For more than sixty years the Heckert family has been prominently identified with the best interests of Washington county, of which the subject of this review, Henry F. Heckert, a prominent agriculturist of Venedy township, is serving his sixth year as clerk. He is a native of this township, and was born December 2, 1861, a son of Rudolph and Mary (Luebke) Heckert. Mr. Heckert's father, a Hanoverian, born in 1825, was seventeen years of age when he came to the United States from the Fatherland, and stopped first in St. Louis, where he remained until his advent in Washington county in 1850. He adopted readily the modes and practices of the New World, took a stand with the Republicans in politics, and participated in local affairs with his fellow citizens without being drawn into a fight for personal success. He died in 1899, and his wife, who was a daughter of Rudolph Luebke, passed away in 1868. Of their nine children, three grew to maturity, viz: Mrs. Caroline Vortman, of Venedy township; Henry F.; and Louisa, who died as Mrs. Henry Heitland and left


one child. Mr. Heckert married for his second wife Mrs. E. Hodde, widow of Chris Hodde, and two children were born, Rudolph and William C.

Up to fourteen years of age Henry F. Heckert was a pupil of the parochial schools, then spent a year in a public school of St. Louis, and to round out his education took a course in Jones Business College in that city. Having been brought up on the farm and learned its successful principles, he applied himself to that sphere of industry for nearly a quarter of a century in the community of his birth and bringing up. His fascination for local politics, in which he took an interest even before he attained his majority, led him into a race for public office for himself, and he was nominated for county clerk as a Republican in 1906. His former participation had given him experience in county and congressional conventions as a delegate, and when he sought the tangible results of political activity for himself he was equipped to make his candidacy worth while. He was elected without dangerous opposition and took office as the successor of H. F. Reuter, and succeeded himself in 1910 without competition in his own party, at present having completed his sixth year as an efficient and conscientious public servant.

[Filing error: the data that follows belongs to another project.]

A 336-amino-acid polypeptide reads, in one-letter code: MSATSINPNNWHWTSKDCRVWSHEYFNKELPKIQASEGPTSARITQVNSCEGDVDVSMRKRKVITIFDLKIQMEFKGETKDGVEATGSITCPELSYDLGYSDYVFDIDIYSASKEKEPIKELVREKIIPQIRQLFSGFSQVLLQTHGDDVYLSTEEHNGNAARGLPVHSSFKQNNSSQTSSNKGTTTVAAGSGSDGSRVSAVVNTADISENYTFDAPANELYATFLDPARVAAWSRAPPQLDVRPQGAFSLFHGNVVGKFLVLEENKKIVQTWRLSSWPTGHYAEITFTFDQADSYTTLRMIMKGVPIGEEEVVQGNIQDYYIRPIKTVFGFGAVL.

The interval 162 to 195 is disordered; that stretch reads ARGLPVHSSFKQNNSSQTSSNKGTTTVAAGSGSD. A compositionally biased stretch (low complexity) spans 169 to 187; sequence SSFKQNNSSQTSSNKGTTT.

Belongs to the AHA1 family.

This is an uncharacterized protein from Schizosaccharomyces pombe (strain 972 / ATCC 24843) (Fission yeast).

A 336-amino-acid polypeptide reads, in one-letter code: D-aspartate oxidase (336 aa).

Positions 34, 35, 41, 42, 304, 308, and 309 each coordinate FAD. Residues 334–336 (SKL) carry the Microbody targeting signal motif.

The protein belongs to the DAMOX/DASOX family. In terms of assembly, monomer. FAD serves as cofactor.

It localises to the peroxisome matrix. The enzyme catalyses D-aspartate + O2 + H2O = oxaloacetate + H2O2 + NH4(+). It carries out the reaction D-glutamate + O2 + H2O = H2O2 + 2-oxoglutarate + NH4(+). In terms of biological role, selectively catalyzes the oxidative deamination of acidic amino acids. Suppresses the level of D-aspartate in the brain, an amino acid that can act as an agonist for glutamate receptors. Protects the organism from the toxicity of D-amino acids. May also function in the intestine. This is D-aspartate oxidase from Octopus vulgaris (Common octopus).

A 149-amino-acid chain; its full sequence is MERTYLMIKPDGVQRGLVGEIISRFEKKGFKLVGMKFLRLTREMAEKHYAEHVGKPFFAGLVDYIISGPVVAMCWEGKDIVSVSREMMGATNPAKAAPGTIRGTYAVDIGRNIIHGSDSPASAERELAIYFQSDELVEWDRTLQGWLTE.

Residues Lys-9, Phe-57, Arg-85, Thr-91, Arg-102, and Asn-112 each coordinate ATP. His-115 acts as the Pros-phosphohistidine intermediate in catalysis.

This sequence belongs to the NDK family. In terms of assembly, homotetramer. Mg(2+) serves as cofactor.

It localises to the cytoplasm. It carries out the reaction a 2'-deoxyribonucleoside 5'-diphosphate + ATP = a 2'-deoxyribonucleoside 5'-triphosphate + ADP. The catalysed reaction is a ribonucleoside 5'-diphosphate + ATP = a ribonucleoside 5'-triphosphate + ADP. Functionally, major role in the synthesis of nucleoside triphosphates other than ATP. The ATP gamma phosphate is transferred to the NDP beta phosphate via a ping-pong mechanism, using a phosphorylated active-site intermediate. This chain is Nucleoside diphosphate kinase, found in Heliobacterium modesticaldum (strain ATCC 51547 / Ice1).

On November 15, 1883, Mr. Heckert was married in Johannesburg township, Washington county, to Miss Mary Van Stroh, a daughter of Henry Van Stroh, a settler from Hanover, Germany, who married Minna Holland. Mrs. Heckert is the only child of the four born to her parents who reached maturity. She and Mr. Heckert have had three daughters, namely: Laura, Ida and Ella. Mr. Heckert maintains his interest in agriculture, owning a handsome, well-cultivated property in the west end of the county. He holds no other affiliations or connections save his membership in the Modern Woodmen of America. He has many friends in this section, where his genial, jovial personality has made him a general favorite with all who know him.

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